Another week, another blog post!
This week, we’ll be focusing on little known history for the Lac La Biche area – the RCMP. Or at the time of the twentieth century, they were known as the Northwest Mounted Police (NWMP).
The Royal Canadian Mounted Police (RCMP) holds a significant place in Canada’s history, deeply woven into the fabric of the nation. In early 1901, the NWMP established its detachment in Lac La Biche, marking the beginning of its presence in the region. Initially, only one constable was assigned to the detachment, although limited information exists about their name or living arrangements at the time. In 1904, in recognition of the contributuions of its members during the Second Boer War, the Crown officially renamed the NWMP to the Royal Northwest Mounted Police (RNWMP).
The constable’s stay in Lac La Biche was relatively short-lived, as they departed not long after their arrival. In those days, patrols in the area were typically conducted by dog sled teams, embarking on arduous journeys starting from Edmonton and spanning approximately 3200 kilometers, often concluding at Fort Resolution in the Northwest Territories. Lac La Biche served as one of the stops along this grueling route. While details surrounding the constable and their time in Lac La Biche may be scarce, the legacy of the RCMP endures. Their presence played a vital role in maintaining law and order, contributing to the development and safety of the local community
Between 1902 and 1912, there was no formal detachment. However, patrols were still a semi-regular occurrence – with local headquarters changing between Athabasca and Edmonton. By 1913, the force re-opened the detachment office. Our records for who this officer was is uncertain, however a name was mentioned for the officer performing the patrol circuit in Lac La Biche for that year. Constable T. W. B. Terndrup, regimental number 5467, was known to have patrolled from Lac La Biche to Wolf Lake Country. The winter previous, in 1912, the patrol being made by a Cpl. F. S. Pearson, regimental registration 3730, and Cst. P. Reddyhoff, regimental registration 5394, who patrolled to Lac La Biche from Athabasca.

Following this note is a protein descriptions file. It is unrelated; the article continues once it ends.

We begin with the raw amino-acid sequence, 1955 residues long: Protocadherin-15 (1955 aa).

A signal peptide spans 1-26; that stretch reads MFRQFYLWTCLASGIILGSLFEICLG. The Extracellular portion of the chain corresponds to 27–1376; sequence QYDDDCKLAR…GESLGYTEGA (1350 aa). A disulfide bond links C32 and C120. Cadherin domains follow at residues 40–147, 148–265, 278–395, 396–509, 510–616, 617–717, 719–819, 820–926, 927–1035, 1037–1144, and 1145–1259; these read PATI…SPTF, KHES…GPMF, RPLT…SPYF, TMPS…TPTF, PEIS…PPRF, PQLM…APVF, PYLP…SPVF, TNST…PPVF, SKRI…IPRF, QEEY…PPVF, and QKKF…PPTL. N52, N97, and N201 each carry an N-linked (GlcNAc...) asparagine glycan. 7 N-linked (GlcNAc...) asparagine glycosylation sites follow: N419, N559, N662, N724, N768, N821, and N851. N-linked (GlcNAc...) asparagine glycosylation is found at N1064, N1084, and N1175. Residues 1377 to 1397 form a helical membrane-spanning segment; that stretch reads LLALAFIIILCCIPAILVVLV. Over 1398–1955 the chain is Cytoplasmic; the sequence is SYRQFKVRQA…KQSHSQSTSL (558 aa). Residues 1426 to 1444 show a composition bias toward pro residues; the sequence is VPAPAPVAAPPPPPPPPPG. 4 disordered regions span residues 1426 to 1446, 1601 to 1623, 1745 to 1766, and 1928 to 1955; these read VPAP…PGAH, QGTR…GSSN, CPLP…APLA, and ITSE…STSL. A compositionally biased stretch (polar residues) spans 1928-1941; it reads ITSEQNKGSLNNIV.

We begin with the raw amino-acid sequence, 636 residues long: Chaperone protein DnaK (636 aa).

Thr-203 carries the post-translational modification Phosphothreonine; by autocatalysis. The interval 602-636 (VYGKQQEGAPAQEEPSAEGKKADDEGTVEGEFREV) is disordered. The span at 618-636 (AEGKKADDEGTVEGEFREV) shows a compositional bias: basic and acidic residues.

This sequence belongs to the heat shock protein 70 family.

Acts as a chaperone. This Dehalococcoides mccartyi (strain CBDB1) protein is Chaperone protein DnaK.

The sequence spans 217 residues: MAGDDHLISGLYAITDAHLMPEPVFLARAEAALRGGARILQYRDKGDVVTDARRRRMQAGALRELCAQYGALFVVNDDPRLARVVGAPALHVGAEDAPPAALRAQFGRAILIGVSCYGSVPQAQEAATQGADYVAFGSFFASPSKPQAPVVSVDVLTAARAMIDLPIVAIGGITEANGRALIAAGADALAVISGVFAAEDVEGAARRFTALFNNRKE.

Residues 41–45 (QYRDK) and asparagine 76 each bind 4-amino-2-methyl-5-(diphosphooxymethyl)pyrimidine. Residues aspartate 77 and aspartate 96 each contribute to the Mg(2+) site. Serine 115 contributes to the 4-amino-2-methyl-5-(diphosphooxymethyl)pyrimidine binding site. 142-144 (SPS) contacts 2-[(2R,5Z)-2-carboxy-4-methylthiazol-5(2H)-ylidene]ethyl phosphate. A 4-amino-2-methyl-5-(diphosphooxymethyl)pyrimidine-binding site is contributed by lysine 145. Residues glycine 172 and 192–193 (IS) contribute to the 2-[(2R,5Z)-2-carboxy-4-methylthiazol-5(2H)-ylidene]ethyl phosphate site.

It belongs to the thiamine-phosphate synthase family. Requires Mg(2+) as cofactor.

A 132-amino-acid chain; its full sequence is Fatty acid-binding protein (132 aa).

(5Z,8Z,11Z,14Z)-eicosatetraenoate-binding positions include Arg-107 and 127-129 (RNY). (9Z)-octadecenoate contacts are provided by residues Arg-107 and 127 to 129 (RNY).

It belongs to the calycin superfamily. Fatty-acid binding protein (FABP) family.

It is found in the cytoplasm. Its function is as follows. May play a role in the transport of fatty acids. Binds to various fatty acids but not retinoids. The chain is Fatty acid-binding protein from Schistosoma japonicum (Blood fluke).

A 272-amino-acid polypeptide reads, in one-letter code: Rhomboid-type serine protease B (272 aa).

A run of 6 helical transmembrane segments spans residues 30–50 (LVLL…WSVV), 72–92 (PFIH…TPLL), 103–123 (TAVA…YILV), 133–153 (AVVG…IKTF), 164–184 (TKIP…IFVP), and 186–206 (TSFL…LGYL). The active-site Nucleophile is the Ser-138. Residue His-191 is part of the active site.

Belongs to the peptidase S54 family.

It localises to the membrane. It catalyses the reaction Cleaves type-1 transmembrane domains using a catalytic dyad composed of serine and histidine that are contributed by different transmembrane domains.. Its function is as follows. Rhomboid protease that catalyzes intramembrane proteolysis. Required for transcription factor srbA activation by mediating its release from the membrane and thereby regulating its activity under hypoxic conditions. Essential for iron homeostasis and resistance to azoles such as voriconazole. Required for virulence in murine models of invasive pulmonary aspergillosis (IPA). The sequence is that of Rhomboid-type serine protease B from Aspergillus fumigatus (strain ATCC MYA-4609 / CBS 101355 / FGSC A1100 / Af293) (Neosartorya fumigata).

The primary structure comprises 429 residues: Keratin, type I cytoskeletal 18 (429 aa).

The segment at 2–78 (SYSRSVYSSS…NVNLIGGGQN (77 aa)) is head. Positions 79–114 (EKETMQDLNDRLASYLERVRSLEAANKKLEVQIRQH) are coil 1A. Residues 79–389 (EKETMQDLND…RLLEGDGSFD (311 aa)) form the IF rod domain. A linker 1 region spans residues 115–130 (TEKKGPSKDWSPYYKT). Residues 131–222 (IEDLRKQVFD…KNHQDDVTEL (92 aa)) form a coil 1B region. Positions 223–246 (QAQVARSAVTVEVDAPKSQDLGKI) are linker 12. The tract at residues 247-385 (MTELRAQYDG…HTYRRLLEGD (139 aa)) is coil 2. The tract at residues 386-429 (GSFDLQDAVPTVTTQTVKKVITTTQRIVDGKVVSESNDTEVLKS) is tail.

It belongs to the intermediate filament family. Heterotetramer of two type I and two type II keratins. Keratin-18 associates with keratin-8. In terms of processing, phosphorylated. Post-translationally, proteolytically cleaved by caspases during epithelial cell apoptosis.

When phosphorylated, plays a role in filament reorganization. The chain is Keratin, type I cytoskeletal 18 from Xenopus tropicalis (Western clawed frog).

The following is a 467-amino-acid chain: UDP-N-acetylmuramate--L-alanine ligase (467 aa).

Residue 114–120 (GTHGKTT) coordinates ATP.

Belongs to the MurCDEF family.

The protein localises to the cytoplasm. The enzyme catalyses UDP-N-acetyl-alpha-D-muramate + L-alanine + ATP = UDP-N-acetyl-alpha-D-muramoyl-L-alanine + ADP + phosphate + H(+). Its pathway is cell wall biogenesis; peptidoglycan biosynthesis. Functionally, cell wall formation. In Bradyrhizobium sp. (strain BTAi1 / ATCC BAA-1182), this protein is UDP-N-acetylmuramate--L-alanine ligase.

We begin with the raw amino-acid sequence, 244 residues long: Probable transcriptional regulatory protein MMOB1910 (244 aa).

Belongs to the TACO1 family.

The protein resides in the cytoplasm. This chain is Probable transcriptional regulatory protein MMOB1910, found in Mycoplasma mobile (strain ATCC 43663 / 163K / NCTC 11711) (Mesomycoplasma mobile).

In 1914 the Alberta and Great Waterways (A&W) Railroad laid track, the objective was to connect Edmonton with Fort McMurray some 436 kilometers to the north. Along this proposed route was Lac La Biche, who was expected to be reached by the tracklayers by Christmas of that year. By opening the railroad, it was widely believed by provincial policy makers that the fertile tracks of land surrounding Lac La Biche would be a boon for the up and coming hamlet. All this interest in the surrounding area did not go amiss – businesses began popping up within the town proper and surrounding area. Much of them even before the railroad came to town, excitement for the town was booming!
By 1915, the with advent of the railroad, three constables were stationed permanently, or at least for the time being, in Lac La Biche . The A&W trains were by this time making regular trips into Lac La Biche. Bringing with them new businesses, new community members and new tourism. The influx of such a large number of people meant that the RNWMP needed to rethink how it policed the area. However, the Great War was attracting able bodied police men away from towns like Lac La Biche, leaving them ill prepared to keep up law and order. By 1917, with no end to the war yet in site, the RNWMP in Alberta was overstretched and understaffed.
Later in 1917, the detachment office was closed and was absorbed by the Alberta Provincial Police (APP) which took over policing responsibilities in Alberta. The remnants of the old RNWMP in Alberta remained as a border police force between Canada and the United States. By December of 1918, the RNWMP in Western Canada was a fraction of what it once was, down to 300 personnel in total. Shortly after, the RNWMP amalgamated with the Dominion police force in 1920 who chose the moniker we know them as today, the Royal Canadian Mounted Police (RCMP). By 1932, the new APP proved to be too great of a financial burden for Alberta. The Great Depression of the 30s struck Alberta with particular ferocity, who had to revisit its beleaguered coffers. The Alberta legislature, who by reviewing the costs associated with the old RNWMP, realized that quite a few pennies could be saved by reverting back to the old policing system. By 1932, the APP was reabsorbed by the RCMP.
In 1932, the Lac La Biche RCMP reopened their detachment, securing a rental building from Mr. George N. Pappas at a monthly cost of $25. This six-room structure, situated on lots 19 and 20, served as the RCMP offices for nearly three decades, until 1959. Many locals can still recall the old bungalow that once housed the RCMP. Over the years, the RCMP in Lac La Biche has relocated and seen changes in personnel. Presently, they can be found at 11 Nipewon Road, continuing their important work in our community. It is a testament to the rich history of Lac La Biche to have had the RCMP as a part of our town’s story. Their presence and contribution have left an indelible mark on the fabric of our community.